Stacy McCall, 18, Suzie Streeter, 19, and Suzieâ€™s mother, Sherill Levitt, 47, disappeared from Levittâ€™s home at 1717 E. Delmar St., Springfield, Mo., June 7, 1992.
Created by 3missingwomen on Apr 27, 2010
Last updated: 08/27/10 at 04:43 PM
Independent investigator Kathee Baird says she found evidence that the women are buried under a parking garage near Cox South Hospital. Police spent many months trying to verify her claim but declined to tear up the garage to search for bodies.
Searchers dug at a property south of Cassville, following tips that led them to believe the women might be buried there. Nothing was found there that indicated a link to Streeter, Levitt and McCall.
Webster County Sheriff Ron Worsham led a search, which included cadaver dogs, men with backhoes, archaeologists and FBI agents, of a property on Highway A in his county. Worshamâ€™s department received a tip about two men who drove a green van and worked for a concrete company in Greene County. The property was where the concrete company dumped material. The search, which covered parts of two weekends, turned up nothing that led investigators to believe the missing womenâ€™s bodies were on the property. Worsham was assistant police chief in Springfield when the women disappeared.
A judge granted the request of relatives of Streeter and Levitt to officially declare them dead after the mandatory five-year waiting period had passed. McCallâ€™s parents have declined to take that step.
On the fifth anniversary of their disappearance, hundreds of friends and family members gathered in Phelps Grove Park in Springfield to dedicate a monument to them -- a black granite bench engraved with their names -- in the parkâ€™s Crime Victims Garden.
Jim Williams, Levittâ€™s father, died in Seattle.
â€śAmerica's Most Wantedâ€ť got a tip with directions to "bodies" near Gainesville, Mo. Searchers found a garbage bag with two blue T-shirts with gunshot holes and â€śoldâ€ť blood on them. An animalâ€™s body also was in the bag.
A federal grand jury reviewed evidence in the missing women's case. Police sources said they had three suspects at the time. One was a 36-year-old man from Springfield with a long criminal record dating to 1978. He's spent most of his adult life in jail or prison, including sentences for stealing, burglary, theft, robbery and harassment. He had escaped from prison and, most recently, was arrested for raping and sodomizing a woman in Springfield after breaking into her home. On this date, he was behind bars. The second suspect was a 28-year-old man from Kansas. He, too, has a criminal record dating to 1984, including convictions for burglary, aggravated assault, escape and various parole violations. He also was behind bars at this time. The third suspect was a 28-year-old man who was originally from Cedar County, Mo., near Stockton. He was first arrested in 1985 and has done time for burglary, stealing and parole violation. He escaped from prison with the first suspect in 1990 but was in custody as of this date. These three men were moved around the Kansas prison system for years and often did time together in the same facility. When the three women disappeared, all three of the men were on the street. The federal grand jury issued no indictments.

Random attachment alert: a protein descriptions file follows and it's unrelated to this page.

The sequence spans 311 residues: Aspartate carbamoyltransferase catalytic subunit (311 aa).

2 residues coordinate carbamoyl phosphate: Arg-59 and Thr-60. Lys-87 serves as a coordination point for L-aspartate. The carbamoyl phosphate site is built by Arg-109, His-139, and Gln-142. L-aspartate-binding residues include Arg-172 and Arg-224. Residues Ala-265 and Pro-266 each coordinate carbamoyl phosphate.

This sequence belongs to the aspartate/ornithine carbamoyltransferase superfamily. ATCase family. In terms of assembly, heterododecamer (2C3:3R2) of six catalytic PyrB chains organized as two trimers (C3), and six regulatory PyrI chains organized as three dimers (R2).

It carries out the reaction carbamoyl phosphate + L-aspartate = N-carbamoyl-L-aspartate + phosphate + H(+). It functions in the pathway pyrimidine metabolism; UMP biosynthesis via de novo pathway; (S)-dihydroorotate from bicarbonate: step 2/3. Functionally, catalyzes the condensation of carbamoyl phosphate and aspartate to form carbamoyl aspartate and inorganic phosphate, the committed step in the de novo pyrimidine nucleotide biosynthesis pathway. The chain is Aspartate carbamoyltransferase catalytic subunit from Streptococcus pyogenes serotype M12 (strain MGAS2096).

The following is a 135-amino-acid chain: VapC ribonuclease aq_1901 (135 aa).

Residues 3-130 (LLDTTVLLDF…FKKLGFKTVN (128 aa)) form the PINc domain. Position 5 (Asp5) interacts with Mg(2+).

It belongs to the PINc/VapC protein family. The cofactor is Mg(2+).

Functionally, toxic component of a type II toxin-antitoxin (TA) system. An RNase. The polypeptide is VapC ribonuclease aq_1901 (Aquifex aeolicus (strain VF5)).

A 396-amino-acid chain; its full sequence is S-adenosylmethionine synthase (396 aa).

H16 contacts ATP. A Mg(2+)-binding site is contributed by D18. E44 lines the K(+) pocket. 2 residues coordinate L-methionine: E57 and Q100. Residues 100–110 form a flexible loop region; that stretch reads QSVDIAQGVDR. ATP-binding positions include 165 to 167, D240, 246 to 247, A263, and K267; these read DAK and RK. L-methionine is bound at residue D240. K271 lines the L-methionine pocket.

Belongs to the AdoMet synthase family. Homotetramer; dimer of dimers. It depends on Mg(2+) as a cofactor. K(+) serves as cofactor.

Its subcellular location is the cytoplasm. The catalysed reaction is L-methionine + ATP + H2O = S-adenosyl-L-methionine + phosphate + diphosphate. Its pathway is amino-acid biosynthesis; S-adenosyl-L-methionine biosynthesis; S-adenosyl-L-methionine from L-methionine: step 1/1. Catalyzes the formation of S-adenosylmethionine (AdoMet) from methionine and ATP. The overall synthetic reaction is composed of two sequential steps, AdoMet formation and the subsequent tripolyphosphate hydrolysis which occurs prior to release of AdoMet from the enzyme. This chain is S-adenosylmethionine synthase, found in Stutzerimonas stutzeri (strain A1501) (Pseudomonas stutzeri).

Ripley County, Ind., sheriff's officers recovered a 1985 blue Dodge van motor home in a campground in Versailles, Ind. People in the campground said it had been occupied by a man until about June or July and felt it was abandoned. The van's vehicle identification number matched the VIN on a van stolen from an automobile dealership in Springfield between June 4 and June 9, 1992, that once was considered to be a possible suspect vehicle in the missing women case.
Law officers with a search warrant spent all day looking for the bodies of the three women on the farm of Francis Robb in Webster County. Afterwards, officers said they found "some" evidence that they analyzed but nothing ever came of the search.
A cassette tape with three songs dedicated to the missing women was packaged and sold to add to the reward fund.
Police continued tracing leads. Sixty-six calls came in from a story on "America's Most Wanted." Four Springfield detectives still worked on the case full-time.
Springfield police finished a mock-up of a green Dodge van that might have been involved in the abductions. That van sat on the front lawn of the Springfield Police Department for many months to remind people about the case and to try to jog some memories.
A CBS program, "48 Hours," featured the missing women's case. Other national programs that covered the case included NBC's "Unsolved Mysteries,â€ť and Fox's "America's Most Wanted.â€ť
An FBI expert on violent crime arrived in Springfield to work on the case.
A reward fund climbed to $40,000 for information on the case
Billboards with the women's pictures went up around the area.
Springfield police assigned more than 30 officers to work on the case around the clock. Police notified reporters that morning, setting off massive waves of publicity about the case. McCallâ€™s parents distributed flyers about the women to businesses, hoping that someone would remember something that would be useful.
Stacy McCall, 18, graduates from Kickapoo High School in Springfield. She meets her friend Suzie Streeter, 19. The two plan to travel to stay in Branson overnight. McCall phones her mother to say she and Suzie will be staying at a friend's house in Battlefield. They left the home and decided to spend the night at Suzie's home at 1717 E. Delmar St.